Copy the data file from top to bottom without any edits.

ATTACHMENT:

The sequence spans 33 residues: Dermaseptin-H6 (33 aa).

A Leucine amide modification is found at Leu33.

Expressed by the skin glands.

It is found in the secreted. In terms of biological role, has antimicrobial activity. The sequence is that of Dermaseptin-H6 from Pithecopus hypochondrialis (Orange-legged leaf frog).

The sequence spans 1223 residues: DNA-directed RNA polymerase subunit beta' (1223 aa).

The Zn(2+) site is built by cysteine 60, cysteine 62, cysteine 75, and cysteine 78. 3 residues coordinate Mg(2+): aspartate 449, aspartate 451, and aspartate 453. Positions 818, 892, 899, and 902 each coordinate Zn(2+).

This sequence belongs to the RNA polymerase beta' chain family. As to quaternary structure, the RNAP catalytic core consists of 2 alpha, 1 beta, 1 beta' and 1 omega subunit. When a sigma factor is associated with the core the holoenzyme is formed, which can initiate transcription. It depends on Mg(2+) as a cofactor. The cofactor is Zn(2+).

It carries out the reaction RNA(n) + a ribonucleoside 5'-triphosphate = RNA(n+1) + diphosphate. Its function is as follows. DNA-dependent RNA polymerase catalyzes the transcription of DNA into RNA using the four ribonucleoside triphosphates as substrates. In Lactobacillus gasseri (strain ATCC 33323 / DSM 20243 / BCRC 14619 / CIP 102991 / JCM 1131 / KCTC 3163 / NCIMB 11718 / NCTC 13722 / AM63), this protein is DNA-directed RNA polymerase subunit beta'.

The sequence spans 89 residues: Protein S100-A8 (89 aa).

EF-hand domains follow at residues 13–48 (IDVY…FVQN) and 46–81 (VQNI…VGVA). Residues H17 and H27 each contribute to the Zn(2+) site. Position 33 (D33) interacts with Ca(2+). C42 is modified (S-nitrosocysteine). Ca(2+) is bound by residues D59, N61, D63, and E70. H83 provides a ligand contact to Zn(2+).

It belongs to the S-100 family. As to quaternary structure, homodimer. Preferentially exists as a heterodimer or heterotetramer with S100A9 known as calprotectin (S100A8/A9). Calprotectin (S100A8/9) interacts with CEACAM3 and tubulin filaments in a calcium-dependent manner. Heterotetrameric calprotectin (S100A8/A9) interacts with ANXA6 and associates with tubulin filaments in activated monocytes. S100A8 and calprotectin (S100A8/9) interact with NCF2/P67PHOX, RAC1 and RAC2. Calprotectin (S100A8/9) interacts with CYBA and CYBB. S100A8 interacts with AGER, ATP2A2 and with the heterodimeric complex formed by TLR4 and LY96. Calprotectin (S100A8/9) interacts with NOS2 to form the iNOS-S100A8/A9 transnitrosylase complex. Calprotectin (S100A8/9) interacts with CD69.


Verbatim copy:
The sequence spans 33 residues: Dermaseptin-H6 (33 aa).

A Leucine amide modification is found at Leu33.

Expressed by the skin glands.

It is found in the secreted. In terms of biological role, has antimicrobial activity. The sequence is that of Dermaseptin-H6 from Pithecopus hypochondrialis (Orange-legged leaf frog).

The sequence spans 1223 residues: DNA-directed RNA polymerase subunit beta' (1223 aa).

The Zn(2+) site is built by cysteine 60, cysteine 62, cysteine 75, and cysteine 78. 3 residues coordinate Mg(2+): aspartate 449, aspartate 451, and aspartate 453. Positions 818, 892, 899, and 902 each coordinate Zn(2+).

This sequence belongs to the RNA polymerase beta' chain family. As to quaternary structure, the RNAP catalytic core consists of 2 alpha, 1 beta, 1 beta' and 1 omega subunit. When a sigma factor is associated with the core the holoenzyme is formed, which can initiate transcription. It depends on Mg(2+) as a cofactor. The cofactor is Zn(2+).

It carries out the reaction RNA(n) + a ribonucleoside 5'-triphosphate = RNA(n+1) + diphosphate. Its function is as follows. DNA-dependent RNA polymerase catalyzes the transcription of DNA into RNA using the four ribonucleoside triphosphates as substrates. In Lactobacillus gasseri (strain ATCC 33323 / DSM 20243 / BCRC 14619 / CIP 102991 / JCM 1131 / KCTC 3163 / NCIMB 11718 / NCTC 13722 / AM63), this protein is DNA-directed RNA polymerase subunit beta'.

The sequence spans 89 residues: Protein S100-A8 (89 aa).

EF-hand domains follow at residues 13–48 (IDVY…FVQN) and 46–81 (VQNI…VGVA). Residues H17 and H27 each contribute to the Zn(2+) site. Position 33 (D33) interacts with Ca(2+). C42 is modified (S-nitrosocysteine). Ca(2+) is bound by residues D59, N61, D63, and E70. H83 provides a ligand contact to Zn(2+).

It belongs to the S-100 family. As to quaternary structure, homodimer. Preferentially exists as a heterodimer or heterotetramer with S100A9 known as calprotectin (S100A8/A9). Calprotectin (S100A8/9) interacts with CEACAM3 and tubulin filaments in a calcium-dependent manner. Heterotetrameric calprotectin (S100A8/A9) interacts with ANXA6 and associates with tubulin filaments in activated monocytes. S100A8 and calprotectin (S100A8/9) interact with NCF2/P67PHOX, RAC1 and RAC2. Calprotectin (S100A8/9) interacts with CYBA and CYBB. S100A8 interacts with AGER, ATP2A2 and with the heterodimeric complex formed by TLR4 and LY96. Calprotectin (S100A8/9) interacts with NOS2 to form the iNOS-S100A8/A9 transnitrosylase complex. Calprotectin (S100A8/9) interacts with CD69.